A very thin waning crescent moon will appear immediately to the left of Jupiter on Sunday morning. Be sure to be up early and look low on the eastern horizon to see it. Brightly shining Venus will appear even lower, closer to the horizon.
Learn more: This Week’s Sky at a Glance – SkyandTelescope.com.
Two events will occur at the beginning of June that will be a treat for any avid sky watcher. First there will be a partial lunar eclipse on the morning of June 4th. The eclipse will begin around 6:00 a.m. EDT and will be at peak an hour later at 7:04 a.m. June’s full moon is called the strawberry moon in Native American lore, as it is a reminder that the berries are ripe and ready for harvest.
The second event is the transit of Venus across the face of the Sun. The last transit was in 2004 but it won’t happen again until 2117. The transit will begin at approximately 6:03 p.m. EDT and continue into the next day. Unfortunately East Coast observers won’t be able to watch the entire event since it begins late in the day and the sun sets a little over two hours later (have no fear, NASA has a live webcast planned for the entire event).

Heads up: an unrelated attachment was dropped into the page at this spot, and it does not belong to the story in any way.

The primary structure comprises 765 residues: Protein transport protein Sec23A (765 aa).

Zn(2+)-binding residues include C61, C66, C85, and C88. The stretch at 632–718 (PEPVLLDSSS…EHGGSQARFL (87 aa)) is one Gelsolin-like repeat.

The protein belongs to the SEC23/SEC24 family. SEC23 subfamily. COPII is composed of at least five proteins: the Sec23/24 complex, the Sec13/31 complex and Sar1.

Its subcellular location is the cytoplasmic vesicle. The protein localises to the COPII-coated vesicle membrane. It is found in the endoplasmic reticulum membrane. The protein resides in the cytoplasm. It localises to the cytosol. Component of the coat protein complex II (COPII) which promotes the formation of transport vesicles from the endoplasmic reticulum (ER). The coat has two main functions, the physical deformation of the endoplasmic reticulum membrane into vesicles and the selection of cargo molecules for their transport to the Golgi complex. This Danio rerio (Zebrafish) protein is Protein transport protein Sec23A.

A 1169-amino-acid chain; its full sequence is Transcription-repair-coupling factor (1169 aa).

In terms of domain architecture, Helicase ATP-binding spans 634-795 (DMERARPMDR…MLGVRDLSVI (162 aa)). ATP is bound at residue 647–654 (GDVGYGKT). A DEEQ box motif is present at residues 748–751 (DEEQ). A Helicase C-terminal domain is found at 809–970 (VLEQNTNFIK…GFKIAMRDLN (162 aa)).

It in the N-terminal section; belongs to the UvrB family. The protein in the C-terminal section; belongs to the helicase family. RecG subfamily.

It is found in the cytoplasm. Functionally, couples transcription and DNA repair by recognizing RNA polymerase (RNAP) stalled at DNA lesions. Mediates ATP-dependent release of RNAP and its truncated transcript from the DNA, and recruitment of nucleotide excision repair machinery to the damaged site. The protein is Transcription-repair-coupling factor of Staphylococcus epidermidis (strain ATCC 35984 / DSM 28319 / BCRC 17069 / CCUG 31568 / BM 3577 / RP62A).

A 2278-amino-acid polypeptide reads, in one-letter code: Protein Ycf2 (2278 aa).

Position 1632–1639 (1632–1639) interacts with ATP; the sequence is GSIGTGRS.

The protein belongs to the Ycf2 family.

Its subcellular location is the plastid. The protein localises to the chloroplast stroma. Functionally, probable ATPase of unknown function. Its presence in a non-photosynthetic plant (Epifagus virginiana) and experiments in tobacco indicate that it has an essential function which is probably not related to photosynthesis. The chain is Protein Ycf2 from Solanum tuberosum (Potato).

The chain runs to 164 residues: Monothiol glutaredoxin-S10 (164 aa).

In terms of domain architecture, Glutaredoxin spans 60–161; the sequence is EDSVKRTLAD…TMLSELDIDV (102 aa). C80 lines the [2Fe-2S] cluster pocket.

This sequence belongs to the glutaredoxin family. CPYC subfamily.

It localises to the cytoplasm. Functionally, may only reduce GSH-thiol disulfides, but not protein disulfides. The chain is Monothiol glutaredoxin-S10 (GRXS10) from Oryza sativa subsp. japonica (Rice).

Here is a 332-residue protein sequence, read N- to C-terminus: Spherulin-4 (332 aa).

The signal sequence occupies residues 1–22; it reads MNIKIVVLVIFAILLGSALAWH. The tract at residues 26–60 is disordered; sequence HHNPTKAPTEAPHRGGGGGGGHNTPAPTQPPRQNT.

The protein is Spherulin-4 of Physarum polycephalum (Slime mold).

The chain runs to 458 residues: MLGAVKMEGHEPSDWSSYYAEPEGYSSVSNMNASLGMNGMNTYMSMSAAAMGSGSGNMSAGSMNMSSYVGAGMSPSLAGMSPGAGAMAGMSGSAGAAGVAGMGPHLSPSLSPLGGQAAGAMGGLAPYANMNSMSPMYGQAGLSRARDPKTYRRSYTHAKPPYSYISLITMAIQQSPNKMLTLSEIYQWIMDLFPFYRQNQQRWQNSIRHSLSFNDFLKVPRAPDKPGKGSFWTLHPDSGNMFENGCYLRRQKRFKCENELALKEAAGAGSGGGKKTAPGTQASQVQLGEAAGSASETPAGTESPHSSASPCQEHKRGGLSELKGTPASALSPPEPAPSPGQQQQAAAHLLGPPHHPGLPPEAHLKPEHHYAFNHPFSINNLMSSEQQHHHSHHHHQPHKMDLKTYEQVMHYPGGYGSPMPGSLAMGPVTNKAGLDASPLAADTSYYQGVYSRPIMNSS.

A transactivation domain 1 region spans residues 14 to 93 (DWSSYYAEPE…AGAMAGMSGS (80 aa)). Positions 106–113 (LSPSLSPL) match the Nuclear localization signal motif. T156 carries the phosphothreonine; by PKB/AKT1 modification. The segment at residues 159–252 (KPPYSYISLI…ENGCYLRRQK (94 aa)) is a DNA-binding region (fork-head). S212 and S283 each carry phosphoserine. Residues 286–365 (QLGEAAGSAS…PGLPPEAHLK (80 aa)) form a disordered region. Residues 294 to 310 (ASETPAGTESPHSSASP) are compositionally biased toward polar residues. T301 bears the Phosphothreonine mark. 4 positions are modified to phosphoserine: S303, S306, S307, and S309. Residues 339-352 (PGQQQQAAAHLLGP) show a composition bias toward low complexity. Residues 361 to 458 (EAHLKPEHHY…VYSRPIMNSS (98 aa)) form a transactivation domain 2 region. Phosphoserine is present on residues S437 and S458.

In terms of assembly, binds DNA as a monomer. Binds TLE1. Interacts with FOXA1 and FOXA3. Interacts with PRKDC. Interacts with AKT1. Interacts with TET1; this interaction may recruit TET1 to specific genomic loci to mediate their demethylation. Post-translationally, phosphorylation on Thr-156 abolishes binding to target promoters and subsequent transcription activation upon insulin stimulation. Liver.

Below are my sources and resources for both events. Have fun and remember to NEVER look directly at the Sun without proper equipment!
Transit of Venus
Related: How to Observe Safely Sun
Image Credit – 2004 Transit of Venus via Wikipedia
There is something deeply moving about returning to your childhood home after a long absence. The growth of the trees and other subtle changes are disorienting. New has replaced the old and familiar. You then begin to remember the happy times spent with family and friends as well as the hurts, tears and disappointments. It’s as if each memory and experience has been waiting for you to return and gently asks where you’ve been as it is resurrected in your heart and mind. And all you can do is laugh, smile, and cry as you embrace each one.